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Thursday, April 18, 2024

Fairy tale comes true for Norway

A young Norwegian’s song about falling in love with a fairy tale swept both him and his country to an overwhelming victory in this year’s Eurovision Song Contest, broadcast live from Moscow Saturday night. Alexander Rybak, who turned 23 during the run-up to the annual extravaganza, was quickly dubbed “Alexander the Great” by local media.

Alexander Rybak was wildly popular after winning the Eurovision Song Contest. PHOTO: NRK

“Our votes go to the cutest guy in the contest,” said the announcer from Iceland when reading off her country’s tally from Reykjavik. She wasn’t alone. Voters from only six of 42 countries taking part in the competition failed to place Rybak among their top three choices and an astonishing 16 countries gave him the most points possible.

The voting started off well for Rybak, with Spain giving him the maximum 12 points, followed by Belgium with 10 and Belarus also with 12. Rybak’s grandparents live in Belarus and he speaks fluent Russian, which also was a big hit with this year’s hosts of the contest in Moscow. Russian voters also gave him the maximum 12 points.Rybak also won more total points than any other performer in the 53-year history of the contest. He ended with 387 points, more than twice the amount secured by the second-place winner, Iceland, and far ahead of an earlier point record set by Finland.

The endearing young musician from the Nesodden peninsula, just across the fjord from Oslo, had been heavily favored to win. The song he wrote as Norway’s entry in the contest isa catchy mix of powerful pop singing and folksy violin playing,all performed energetically by Rybak and acrobatic Norwegian dancers.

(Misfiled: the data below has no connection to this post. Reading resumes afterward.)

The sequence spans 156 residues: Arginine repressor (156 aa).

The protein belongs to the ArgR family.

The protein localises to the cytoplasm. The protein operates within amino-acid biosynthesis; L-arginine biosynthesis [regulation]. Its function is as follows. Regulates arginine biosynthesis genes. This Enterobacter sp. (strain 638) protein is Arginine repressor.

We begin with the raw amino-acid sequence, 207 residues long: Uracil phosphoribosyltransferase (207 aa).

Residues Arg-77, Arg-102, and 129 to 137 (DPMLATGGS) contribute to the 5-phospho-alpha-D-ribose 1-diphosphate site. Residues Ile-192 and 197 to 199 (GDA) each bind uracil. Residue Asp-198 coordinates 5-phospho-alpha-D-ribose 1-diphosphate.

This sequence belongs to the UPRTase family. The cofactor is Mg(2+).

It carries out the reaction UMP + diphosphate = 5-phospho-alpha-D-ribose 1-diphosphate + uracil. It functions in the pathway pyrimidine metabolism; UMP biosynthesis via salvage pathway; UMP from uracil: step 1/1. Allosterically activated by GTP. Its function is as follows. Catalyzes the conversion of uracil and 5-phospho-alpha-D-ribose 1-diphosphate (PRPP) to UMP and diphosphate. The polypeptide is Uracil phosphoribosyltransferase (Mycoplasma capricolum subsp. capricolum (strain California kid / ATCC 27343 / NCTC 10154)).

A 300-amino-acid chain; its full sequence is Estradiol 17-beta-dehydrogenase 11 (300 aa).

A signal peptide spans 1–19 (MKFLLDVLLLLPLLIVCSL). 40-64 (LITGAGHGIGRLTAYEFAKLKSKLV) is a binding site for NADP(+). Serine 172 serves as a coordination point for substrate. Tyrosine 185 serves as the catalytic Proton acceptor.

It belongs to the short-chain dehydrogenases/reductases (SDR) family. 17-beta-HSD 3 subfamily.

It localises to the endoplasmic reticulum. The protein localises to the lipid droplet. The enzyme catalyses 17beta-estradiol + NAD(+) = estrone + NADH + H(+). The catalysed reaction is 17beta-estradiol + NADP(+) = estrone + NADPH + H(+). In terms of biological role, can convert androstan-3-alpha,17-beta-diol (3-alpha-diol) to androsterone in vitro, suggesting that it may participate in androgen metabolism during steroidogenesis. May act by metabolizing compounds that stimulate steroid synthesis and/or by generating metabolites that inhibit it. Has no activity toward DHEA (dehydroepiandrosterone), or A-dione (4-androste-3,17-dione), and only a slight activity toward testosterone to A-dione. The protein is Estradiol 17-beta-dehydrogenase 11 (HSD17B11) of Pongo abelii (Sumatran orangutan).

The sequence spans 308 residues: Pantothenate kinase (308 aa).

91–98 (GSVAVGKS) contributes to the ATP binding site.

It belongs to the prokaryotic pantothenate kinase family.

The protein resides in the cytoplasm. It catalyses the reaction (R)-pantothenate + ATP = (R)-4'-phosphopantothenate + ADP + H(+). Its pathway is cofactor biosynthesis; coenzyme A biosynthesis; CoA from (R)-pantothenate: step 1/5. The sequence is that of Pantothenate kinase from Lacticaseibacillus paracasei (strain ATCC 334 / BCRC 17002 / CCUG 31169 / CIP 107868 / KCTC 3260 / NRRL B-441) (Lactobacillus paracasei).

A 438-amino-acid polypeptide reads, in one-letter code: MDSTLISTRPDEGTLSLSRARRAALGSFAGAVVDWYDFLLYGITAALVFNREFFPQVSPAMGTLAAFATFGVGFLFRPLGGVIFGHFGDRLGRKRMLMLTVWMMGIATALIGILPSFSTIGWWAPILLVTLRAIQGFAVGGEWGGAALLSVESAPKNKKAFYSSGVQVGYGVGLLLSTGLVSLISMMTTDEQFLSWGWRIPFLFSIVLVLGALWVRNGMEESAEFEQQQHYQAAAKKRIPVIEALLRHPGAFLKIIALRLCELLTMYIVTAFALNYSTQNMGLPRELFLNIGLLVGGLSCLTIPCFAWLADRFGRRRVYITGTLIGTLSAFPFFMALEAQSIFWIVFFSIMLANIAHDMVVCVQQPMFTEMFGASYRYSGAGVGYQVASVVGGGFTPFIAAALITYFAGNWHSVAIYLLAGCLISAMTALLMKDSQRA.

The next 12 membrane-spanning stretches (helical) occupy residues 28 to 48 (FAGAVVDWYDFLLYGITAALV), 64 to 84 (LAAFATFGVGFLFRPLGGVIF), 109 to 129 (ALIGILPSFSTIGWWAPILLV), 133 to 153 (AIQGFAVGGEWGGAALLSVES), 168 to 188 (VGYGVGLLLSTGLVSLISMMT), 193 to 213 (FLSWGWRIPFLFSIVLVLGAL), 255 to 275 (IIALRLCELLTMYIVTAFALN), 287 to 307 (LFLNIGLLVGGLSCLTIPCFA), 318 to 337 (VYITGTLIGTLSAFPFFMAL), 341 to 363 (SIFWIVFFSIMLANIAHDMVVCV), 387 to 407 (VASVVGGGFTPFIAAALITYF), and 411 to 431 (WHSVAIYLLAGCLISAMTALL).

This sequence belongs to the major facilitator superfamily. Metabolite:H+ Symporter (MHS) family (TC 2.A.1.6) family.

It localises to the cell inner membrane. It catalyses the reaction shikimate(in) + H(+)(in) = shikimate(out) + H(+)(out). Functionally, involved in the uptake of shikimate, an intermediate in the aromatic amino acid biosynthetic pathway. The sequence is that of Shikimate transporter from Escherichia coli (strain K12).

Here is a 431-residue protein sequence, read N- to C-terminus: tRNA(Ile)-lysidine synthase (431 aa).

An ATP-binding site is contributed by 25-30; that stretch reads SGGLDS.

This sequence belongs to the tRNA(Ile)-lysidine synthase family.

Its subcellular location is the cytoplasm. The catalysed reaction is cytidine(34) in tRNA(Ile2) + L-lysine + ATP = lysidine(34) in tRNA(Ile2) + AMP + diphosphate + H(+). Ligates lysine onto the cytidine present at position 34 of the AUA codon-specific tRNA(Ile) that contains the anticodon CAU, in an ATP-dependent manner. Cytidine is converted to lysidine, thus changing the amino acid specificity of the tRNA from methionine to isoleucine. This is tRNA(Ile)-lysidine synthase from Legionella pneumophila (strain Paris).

Rybak’s victory in Moscow, which came on the eve of Norway’s national Constitution Day celebrations, marked just the third time Norway has won the Eurovision Song Contest. The country has, in fact, had the dubious distinction of failing to win any points at all during one contest in the 1980s.That helped make Rybak’s performance a cause for national celebration, prompting some Norwegians in Oslo to literally sing his song in the streets even when the clock ran way past midnight. “It’s an enormous joy,” singer Elisabeth Andreassen, one of Norway’s few former winners, said on national TV station NRK just after the contest results emerged. She called Rybak “a secure, well-educated classical musician with a supportive family” and said she thinks “he’s just a fantastic guy.”

Congratulations streamed in immediately, with Prime Minister Jens Stoltenberg claiming that Rybak’s winning performance “was worth a lot for Norway.” Others called it “a brilliant victory” and an estimated 500 residents of Nesodden who consider Rybak a neighbour cheered his performance loudly at a local community hall. “This is absolutely outstanding,” said a beaming mayor, Christian Holm.

Norwegian Broadcasting (NRK) now has responsibility for hosting and broadcasting next year’s contest. The last time that happened was in 1995, when the Norwegian-Irish duo “Secret Garden” won the contest.

Rybak himself was characteristically modest about his win. “When I get as much great response as I’ve had, it’s the Norwegian people who I want to thank,” he said. Norway’s voters, not allowed to vote for their own candidate, gave their votes to performers from Denmark, Azerbaijan and Iceland.



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